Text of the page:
Liquid–liquid extraction (LLE) also known as solvent extraction, is a method to separate compounds based on their relative solubility in two different immiscible liquids, usually water and an organic solvent.
It consists of transferring one (or more) solute(s) contained in a feed solution to another immiscible liquid (solvent).
In a liquid-liquid extraction unit, a liquid stream (carrier) containing the component(s) to be recovered (solute) is fed into an extractor, where it contacts a solvent. The two liquids must be immiscible or only slightly miscible; this allows them to form a dispersion, with one liquid dispersed as droplets in the other.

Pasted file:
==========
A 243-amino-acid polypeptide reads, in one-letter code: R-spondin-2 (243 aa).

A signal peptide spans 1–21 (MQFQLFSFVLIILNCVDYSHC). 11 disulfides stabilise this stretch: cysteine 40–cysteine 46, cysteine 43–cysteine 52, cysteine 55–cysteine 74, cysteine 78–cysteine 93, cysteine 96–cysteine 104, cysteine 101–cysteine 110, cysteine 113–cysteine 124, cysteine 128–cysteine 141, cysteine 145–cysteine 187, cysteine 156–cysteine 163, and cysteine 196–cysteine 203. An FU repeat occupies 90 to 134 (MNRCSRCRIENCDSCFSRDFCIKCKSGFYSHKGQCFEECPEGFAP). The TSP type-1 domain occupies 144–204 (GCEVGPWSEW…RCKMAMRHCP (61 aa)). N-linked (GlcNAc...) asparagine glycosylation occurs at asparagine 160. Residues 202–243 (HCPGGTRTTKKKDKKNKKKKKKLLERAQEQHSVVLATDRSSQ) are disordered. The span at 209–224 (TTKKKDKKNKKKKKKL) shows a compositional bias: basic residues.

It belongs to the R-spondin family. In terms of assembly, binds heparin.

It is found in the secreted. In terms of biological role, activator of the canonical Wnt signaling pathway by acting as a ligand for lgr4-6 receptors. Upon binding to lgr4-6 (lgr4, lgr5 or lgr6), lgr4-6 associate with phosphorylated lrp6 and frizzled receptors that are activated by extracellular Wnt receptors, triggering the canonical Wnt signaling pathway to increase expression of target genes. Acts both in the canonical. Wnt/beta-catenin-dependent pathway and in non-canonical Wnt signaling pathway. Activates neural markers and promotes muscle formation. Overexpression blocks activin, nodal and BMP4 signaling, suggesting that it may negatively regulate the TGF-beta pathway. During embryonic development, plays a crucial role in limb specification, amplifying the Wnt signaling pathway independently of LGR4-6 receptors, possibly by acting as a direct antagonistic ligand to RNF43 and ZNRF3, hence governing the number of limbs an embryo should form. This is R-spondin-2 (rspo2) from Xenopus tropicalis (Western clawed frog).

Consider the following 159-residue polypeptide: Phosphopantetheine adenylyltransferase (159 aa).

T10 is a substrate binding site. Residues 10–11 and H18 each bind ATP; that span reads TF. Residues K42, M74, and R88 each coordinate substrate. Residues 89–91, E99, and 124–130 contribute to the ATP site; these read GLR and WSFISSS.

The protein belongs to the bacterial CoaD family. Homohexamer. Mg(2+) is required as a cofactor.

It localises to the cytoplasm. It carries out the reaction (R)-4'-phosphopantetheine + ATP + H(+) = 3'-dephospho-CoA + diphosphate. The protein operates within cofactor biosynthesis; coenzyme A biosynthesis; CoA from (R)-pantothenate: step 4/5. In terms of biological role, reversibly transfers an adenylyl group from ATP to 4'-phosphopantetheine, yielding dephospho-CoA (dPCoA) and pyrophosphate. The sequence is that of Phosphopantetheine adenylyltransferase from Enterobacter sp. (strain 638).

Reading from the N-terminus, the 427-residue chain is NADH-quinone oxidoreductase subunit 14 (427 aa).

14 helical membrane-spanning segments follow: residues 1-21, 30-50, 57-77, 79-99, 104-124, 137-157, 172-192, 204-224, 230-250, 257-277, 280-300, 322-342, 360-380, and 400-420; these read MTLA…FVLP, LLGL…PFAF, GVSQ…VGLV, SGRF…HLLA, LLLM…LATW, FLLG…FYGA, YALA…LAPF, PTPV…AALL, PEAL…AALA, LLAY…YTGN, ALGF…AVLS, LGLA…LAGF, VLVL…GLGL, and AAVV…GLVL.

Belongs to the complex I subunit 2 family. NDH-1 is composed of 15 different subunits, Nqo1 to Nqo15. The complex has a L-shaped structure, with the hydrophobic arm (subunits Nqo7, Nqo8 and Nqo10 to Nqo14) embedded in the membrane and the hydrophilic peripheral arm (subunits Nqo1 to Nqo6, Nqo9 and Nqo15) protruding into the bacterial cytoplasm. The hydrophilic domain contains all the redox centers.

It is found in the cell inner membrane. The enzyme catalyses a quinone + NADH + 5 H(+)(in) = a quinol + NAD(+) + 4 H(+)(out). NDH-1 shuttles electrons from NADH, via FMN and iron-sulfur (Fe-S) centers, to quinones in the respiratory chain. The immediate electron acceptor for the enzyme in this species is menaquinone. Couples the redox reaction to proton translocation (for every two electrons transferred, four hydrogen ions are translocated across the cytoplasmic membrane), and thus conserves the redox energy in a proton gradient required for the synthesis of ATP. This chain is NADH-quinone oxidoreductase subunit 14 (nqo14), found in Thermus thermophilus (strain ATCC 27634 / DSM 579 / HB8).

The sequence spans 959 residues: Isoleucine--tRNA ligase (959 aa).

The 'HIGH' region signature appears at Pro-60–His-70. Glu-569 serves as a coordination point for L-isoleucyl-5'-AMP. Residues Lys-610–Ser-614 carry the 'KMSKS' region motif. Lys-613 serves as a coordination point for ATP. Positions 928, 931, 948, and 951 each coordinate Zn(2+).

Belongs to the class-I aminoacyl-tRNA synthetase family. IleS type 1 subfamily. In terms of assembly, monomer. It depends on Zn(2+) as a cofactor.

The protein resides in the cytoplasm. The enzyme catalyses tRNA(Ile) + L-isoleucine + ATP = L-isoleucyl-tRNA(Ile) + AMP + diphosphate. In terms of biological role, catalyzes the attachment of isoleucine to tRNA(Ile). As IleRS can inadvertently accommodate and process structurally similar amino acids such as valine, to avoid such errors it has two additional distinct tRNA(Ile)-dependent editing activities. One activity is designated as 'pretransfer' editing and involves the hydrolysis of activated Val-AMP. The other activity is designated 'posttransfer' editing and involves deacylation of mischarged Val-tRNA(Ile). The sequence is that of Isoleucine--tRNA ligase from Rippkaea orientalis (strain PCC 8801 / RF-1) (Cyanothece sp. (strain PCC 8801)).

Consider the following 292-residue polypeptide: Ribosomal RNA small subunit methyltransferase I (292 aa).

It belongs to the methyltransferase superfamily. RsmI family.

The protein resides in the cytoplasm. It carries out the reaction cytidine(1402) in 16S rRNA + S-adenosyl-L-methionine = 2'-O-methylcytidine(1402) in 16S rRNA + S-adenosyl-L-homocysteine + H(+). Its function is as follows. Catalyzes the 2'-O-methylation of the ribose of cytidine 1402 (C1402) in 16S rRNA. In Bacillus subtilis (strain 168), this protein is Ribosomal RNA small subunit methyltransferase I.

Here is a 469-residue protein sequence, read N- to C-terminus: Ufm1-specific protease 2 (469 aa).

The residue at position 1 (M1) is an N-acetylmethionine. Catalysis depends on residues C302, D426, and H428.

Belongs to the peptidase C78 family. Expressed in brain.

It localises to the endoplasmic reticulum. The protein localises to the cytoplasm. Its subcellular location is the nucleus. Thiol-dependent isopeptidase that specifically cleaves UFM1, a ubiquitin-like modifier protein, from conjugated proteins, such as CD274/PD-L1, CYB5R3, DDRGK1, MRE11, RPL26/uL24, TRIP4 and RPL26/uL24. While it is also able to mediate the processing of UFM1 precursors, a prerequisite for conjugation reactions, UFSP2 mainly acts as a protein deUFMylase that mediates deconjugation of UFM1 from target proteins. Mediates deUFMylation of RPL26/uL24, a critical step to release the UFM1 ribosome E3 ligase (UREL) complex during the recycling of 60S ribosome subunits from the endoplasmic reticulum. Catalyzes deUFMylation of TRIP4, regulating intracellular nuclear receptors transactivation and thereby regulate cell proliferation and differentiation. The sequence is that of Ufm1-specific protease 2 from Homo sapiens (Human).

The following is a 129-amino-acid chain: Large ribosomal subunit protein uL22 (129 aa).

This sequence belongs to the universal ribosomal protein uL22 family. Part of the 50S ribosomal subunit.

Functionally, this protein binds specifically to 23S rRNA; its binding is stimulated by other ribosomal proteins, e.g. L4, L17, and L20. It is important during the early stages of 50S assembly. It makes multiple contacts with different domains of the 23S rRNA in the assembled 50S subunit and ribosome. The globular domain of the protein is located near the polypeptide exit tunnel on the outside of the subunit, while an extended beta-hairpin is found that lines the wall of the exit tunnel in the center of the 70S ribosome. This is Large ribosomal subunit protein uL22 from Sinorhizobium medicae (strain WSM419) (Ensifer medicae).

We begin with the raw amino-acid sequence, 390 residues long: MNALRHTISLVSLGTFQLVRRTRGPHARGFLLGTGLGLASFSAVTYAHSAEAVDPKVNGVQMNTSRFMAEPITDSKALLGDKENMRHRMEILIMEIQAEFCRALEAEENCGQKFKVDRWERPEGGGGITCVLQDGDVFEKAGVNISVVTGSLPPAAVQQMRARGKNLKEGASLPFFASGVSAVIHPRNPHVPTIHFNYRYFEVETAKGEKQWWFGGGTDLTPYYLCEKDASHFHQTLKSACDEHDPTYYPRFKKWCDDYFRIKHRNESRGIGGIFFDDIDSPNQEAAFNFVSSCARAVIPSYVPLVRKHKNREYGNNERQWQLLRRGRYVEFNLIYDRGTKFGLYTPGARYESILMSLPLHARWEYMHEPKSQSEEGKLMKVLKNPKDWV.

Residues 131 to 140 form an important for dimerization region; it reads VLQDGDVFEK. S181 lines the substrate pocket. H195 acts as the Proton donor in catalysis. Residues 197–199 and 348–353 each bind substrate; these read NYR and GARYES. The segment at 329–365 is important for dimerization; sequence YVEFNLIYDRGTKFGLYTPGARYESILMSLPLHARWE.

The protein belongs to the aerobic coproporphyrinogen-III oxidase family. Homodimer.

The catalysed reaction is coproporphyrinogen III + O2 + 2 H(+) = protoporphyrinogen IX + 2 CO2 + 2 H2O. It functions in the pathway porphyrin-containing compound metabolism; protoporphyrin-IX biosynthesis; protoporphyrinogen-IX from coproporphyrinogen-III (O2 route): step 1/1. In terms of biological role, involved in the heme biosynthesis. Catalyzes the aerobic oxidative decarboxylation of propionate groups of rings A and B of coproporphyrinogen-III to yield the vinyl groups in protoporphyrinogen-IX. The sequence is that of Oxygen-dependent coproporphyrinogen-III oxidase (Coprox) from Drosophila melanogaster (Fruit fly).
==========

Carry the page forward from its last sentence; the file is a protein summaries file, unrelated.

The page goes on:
Liquid–liquid extraction is a separation process which is based on the different distribution of the components to be separated between two liquid phases.
It depends on the mass transfer of the component to be extracted from a first liquid phase to a second one. Liquid–liquid extraction is the separation method of choice where distillation fails, e.g., for azeotropic mixtures or temperature-sensitive components.
Type of liquid-liquid extraction methods: